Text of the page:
British Math Rockers Dutch Uncles optimise their sound in Big Balloon [Review]

British Math Rockers Dutch Uncles optimise their sound in Big Balloon [Review]

British rockers Dutch Uncles have been bubbling away in the underground math-pop scene since 2008, and this month sees the release of their latest album Big Balloon.

From the off, the band sound bold and confident. Big Balloon and Baskin’ return to the gritty sound of 2011’s Cadenza album with post-punk basslines, upbeat choruses and aggressive yet hushed vocals from Duncan Wallis. Combo Box and Same Plane Dream have a similar angsty vibe thanks to the krautrock guitar style, which adds a tinge of The Mars Volta to the formula. Elsewhere, Hiccup sounds as if it could have been taken straight from their self-titled debut.


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Achameleon shows a dynamic contrast, with jumping piano chords and a tender vocal delivery, while fluttering strings and soft pads in the chorus help add drama and melancholy. The instrumentation is indicative of those on 2013’s Out of Touch In The Wild, but with far more conviction.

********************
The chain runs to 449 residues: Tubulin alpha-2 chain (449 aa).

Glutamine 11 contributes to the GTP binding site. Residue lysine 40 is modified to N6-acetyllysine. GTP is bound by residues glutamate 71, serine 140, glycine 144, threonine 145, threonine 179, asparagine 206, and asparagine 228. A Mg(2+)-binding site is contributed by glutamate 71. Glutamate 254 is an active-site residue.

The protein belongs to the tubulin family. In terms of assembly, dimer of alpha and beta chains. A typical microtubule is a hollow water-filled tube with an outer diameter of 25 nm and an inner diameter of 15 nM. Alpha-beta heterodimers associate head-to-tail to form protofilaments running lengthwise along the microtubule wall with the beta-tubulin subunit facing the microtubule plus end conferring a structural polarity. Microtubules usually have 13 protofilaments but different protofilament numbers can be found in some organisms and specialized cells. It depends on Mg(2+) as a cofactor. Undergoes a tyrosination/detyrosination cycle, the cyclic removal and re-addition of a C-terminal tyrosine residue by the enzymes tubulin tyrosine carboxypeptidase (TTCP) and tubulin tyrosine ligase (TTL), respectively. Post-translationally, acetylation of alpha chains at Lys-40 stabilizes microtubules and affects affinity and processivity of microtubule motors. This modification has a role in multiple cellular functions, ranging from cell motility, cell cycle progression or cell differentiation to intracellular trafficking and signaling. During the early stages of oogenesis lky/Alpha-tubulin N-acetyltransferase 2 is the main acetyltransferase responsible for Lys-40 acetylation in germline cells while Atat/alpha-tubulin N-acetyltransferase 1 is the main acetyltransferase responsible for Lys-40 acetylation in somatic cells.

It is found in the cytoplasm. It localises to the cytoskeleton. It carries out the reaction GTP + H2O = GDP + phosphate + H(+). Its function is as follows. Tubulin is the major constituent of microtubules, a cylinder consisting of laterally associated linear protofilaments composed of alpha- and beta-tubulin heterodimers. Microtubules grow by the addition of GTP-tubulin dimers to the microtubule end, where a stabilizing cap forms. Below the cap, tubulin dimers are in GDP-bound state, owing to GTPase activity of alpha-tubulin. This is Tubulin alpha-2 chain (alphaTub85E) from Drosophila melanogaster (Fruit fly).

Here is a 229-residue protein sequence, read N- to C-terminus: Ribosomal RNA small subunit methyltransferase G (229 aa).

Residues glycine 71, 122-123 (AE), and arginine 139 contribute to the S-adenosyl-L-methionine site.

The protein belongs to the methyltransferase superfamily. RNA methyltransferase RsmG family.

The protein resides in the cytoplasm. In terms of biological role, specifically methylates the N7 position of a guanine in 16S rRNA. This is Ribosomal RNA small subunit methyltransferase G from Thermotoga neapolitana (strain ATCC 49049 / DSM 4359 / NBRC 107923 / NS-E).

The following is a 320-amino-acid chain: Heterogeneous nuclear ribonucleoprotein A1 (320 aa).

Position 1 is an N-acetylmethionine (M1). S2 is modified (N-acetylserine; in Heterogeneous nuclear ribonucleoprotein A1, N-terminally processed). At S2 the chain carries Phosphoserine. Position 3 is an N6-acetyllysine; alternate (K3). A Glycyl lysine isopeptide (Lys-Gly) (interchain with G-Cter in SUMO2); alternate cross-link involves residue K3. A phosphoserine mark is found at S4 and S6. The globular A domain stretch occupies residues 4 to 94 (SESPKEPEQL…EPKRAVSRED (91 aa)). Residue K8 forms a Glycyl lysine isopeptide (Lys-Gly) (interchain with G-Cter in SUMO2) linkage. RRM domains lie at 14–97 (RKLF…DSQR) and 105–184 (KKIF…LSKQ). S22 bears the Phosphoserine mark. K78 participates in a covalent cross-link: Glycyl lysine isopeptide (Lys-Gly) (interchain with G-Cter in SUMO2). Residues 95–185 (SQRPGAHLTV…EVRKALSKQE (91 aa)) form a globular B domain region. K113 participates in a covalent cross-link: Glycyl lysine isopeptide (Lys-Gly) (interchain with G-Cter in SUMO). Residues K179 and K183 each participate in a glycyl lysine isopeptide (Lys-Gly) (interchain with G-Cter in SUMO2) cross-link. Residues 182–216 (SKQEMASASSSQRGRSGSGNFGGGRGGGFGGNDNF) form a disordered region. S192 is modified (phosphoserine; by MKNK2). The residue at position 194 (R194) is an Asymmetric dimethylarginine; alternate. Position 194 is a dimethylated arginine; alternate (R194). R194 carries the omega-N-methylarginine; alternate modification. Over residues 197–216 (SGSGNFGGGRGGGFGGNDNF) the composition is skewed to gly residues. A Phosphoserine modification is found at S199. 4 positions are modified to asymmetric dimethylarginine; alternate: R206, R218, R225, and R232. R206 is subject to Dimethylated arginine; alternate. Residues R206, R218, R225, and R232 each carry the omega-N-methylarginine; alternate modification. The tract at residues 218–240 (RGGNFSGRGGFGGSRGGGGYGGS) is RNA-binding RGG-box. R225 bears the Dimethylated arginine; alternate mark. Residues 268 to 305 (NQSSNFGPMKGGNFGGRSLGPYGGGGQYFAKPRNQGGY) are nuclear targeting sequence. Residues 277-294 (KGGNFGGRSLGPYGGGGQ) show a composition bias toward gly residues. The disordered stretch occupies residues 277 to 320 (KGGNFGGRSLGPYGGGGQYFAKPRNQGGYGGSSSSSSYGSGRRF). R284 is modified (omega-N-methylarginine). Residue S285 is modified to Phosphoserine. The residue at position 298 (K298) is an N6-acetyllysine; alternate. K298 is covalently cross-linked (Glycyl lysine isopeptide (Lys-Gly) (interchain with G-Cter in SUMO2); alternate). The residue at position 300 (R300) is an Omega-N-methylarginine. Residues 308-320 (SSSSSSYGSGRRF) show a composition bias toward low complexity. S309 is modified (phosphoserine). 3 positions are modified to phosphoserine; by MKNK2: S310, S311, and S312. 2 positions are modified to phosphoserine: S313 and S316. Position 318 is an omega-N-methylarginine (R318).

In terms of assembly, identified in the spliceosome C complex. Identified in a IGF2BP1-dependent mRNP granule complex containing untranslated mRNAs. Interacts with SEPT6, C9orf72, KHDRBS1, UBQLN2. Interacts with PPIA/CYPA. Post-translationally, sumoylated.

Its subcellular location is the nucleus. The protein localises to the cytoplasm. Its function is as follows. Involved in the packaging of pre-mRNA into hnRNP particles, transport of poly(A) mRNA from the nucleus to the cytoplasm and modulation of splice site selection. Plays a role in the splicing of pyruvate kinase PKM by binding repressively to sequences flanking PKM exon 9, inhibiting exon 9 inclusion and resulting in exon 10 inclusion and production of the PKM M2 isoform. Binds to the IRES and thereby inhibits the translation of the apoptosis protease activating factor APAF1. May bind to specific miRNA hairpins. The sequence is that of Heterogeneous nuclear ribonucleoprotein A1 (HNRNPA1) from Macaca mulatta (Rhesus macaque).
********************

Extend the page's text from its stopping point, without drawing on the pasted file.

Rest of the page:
As the album progresses, Streetlight, Oh Yeah and Sink shift towards the sonic qualities of their previous album O Shudder, with syncopated bass patterns and heavy 80s synths. The drums remain simplistic, creating a dance feel as the choruses flow seamlessly between sections.

Big Balloon may not have a defined theme, but it illustrates Dutch Uncles at their most incisive. The album feels like a Greatest Hits, except they have taken the best aspects of their previous work, rather than whole tracks, and built on them to produce their most consistent record to date. Ultimately, it sounds like a band having fun.

Edited by Ginny Wong

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This article appeared in the Young Post print edition as
Dutch Uncles polish their sound

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